John Kinnaird vows Dolcis will break even this year, despite crisis talks to secure new investor

Scottish entrepreneur John Kinnaird has insisted that shoe retailer Dolcis will not go into administration, despite its private equity backers pulling out.

Speaking for the first time since Dolcis was reported to be in crisis finance talks, Kinnaird told Retail Week that he hoped to firm up a deal with a new backer within the next two weeks.

He said: “At this point, we are absolutely not going to go into administration. We are in the final stages of securing a new partner and I am 99.9 per cent sure that this deal will be completed.”

Kinnaird, who bought Dolcis from Alexon with backing from Epic Private Equity for£2.7 million in December 2006, is working with advisor Cavendish Capital. “At our December board meeting, Epic told us it wanted to exit the business. In hindsight, Epic was probably not the right partner as it is essentially a restructuring fund and takes a short-term view. We need a long-term partner to build the business back up.”

Kinnaird has implemented a series of changes to 65-store Dolcis, which he expects will move into profit this year. In the six months to July 29, 2006, Dolcis made a loss of£2.4 million.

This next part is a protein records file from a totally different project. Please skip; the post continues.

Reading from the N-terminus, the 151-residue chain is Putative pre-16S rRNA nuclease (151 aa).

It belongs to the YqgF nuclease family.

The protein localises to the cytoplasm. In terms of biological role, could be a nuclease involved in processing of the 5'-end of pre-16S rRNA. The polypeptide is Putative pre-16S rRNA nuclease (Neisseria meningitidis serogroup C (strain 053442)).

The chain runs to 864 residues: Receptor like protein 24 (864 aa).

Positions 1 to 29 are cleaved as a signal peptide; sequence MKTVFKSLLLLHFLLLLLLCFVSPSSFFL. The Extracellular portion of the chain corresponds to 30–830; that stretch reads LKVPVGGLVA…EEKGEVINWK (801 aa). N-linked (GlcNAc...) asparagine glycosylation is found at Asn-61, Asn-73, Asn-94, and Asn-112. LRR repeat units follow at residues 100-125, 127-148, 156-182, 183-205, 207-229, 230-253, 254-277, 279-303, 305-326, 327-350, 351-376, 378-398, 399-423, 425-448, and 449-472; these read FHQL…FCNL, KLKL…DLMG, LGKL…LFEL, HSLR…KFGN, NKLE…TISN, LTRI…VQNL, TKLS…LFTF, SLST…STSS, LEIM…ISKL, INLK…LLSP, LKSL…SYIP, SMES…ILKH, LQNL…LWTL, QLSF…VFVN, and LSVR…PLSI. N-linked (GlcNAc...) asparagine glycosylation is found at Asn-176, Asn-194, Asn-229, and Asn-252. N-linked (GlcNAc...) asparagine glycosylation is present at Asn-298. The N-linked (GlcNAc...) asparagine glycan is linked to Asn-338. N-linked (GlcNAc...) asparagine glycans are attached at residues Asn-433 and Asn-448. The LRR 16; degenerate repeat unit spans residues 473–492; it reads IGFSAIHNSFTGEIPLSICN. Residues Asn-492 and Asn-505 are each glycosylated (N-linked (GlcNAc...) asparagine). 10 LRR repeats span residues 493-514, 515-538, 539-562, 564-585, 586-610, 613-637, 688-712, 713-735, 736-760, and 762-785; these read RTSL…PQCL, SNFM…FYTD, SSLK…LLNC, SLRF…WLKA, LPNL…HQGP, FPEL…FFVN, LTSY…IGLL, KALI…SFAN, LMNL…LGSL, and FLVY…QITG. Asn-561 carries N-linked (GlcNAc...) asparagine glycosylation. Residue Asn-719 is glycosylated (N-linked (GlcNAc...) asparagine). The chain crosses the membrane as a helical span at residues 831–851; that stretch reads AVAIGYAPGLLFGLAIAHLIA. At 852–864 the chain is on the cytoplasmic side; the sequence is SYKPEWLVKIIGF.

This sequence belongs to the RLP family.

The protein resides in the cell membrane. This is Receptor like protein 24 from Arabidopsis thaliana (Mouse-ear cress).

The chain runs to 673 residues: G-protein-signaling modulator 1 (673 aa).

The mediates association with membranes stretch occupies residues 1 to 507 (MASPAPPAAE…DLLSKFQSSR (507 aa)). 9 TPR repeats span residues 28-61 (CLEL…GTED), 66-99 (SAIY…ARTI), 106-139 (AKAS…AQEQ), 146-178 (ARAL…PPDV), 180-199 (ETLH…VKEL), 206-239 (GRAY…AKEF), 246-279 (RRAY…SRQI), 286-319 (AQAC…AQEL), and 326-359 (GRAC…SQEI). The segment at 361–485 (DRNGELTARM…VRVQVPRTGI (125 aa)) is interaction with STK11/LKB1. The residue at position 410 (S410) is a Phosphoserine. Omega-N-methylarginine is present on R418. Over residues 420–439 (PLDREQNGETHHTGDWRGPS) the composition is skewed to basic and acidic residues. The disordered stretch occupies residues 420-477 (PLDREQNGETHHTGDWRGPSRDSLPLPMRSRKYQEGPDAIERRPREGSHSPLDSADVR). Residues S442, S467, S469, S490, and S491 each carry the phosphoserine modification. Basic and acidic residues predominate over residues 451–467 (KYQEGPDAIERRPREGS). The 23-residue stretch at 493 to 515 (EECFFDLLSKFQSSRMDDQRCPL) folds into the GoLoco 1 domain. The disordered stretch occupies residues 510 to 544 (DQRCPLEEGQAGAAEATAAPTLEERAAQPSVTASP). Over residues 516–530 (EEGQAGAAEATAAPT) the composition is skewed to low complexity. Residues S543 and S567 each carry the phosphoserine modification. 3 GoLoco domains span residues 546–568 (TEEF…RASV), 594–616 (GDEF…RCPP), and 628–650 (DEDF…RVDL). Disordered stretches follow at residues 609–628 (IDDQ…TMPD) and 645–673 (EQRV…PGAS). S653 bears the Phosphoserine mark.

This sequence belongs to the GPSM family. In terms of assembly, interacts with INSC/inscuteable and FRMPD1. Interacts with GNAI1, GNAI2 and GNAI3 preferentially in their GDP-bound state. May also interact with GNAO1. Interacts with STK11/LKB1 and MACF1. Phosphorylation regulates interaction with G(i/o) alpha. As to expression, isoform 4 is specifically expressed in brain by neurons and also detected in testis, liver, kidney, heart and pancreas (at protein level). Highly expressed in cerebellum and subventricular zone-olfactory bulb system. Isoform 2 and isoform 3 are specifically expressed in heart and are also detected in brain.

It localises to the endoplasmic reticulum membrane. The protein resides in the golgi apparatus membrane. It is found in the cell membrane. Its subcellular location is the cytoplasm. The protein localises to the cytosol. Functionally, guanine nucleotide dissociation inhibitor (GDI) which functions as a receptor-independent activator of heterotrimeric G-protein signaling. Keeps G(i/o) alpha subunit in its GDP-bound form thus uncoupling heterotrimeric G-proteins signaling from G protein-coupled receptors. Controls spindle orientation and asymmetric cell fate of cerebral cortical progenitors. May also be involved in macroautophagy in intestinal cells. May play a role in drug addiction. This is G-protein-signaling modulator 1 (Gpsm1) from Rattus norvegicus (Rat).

The first new-look store opened in Glasgow in November and Kinnaird wants to open a further five in the first half of this year. He has also improved product quality to position Dolcis in the mid-market, “above Barratts, on a par with Faith and below Dune”. The retailer is focusing on£35 to£45 shoes, rather than its traditional£15 market.

“Trading over Christmas has been good,” said Kinnaird. “We are still down on our like-for-likes, but getting much closer to a positive, so we’re fairly pleased.”

An Epic spokesman said it had sold its share in Dolcis back to management, but that it would consider further retail investments. Epic also has a stake in gift retailer Past Times, which he said it will continue to back.

The withdrawal comes amid intense competition from high street fashion players’ footwear ranges. Stead & Simpson, owner of Shoe Express, is understood to be up for sale and Sir Tom Hunter’s Qube has been struggling.

Faith chief executive Steve Cotter said its like-for-likes were up 4 per cent in December. However, he said the lower end of the footwear market is struggling.